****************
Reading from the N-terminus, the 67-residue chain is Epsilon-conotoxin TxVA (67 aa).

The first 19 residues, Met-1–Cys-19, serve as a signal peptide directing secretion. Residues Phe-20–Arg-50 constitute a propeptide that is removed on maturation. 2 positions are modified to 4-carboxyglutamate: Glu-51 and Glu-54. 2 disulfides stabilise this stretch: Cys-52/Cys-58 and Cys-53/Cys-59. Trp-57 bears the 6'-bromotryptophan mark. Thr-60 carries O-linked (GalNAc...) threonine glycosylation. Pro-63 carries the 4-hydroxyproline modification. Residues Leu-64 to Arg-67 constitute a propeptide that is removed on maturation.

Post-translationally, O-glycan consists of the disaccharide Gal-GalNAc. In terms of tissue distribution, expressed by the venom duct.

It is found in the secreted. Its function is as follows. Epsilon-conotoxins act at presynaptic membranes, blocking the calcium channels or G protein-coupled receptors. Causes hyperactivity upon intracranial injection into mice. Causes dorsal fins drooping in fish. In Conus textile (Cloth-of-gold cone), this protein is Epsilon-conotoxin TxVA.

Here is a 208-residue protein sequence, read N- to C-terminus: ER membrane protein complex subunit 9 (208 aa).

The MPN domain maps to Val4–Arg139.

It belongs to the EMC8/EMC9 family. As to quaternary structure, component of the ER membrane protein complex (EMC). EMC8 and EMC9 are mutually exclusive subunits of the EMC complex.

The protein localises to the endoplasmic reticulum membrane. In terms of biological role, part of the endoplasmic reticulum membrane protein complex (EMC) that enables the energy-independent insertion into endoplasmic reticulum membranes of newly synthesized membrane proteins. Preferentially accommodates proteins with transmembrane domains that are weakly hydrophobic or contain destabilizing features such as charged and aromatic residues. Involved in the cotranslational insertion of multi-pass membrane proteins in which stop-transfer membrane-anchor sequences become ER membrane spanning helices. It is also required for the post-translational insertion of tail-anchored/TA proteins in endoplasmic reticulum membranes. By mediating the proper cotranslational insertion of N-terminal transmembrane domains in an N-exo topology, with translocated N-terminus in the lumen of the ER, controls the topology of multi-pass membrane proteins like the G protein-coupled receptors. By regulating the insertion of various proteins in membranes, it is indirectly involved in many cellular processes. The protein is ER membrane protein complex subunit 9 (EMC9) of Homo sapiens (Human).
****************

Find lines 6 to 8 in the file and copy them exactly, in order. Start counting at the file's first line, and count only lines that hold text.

The MPN domain maps to Val4–Arg139.

It belongs to the EMC8/EMC9 family. As to quaternary structure, component of the ER membrane protein complex (EMC). EMC8 and EMC9 are mutually exclusive subunits of the EMC complex.

The protein localises to the endoplasmic reticulum membrane. In terms of biological role, part of the endoplasmic reticulum membrane protein complex (EMC) that enables the energy-independent insertion into endoplasmic reticulum membranes of newly synthesized membrane proteins. Preferentially accommodates proteins with transmembrane domains that are weakly hydrophobic or contain destabilizing features such as charged and aromatic residues. Involved in the cotranslational insertion of multi-pass membrane proteins in which stop-transfer membrane-anchor sequences become ER membrane spanning helices. It is also required for the post-translational insertion of tail-anchored/TA proteins in endoplasmic reticulum membranes. By mediating the proper cotranslational insertion of N-terminal transmembrane domains in an N-exo topology, with translocated N-terminus in the lumen of the ER, controls the topology of multi-pass membrane proteins like the G protein-coupled receptors. By regulating the insertion of various proteins in membranes, it is indirectly involved in many cellular processes. The protein is ER membrane protein complex subunit 9 (EMC9) of Homo sapiens (Human).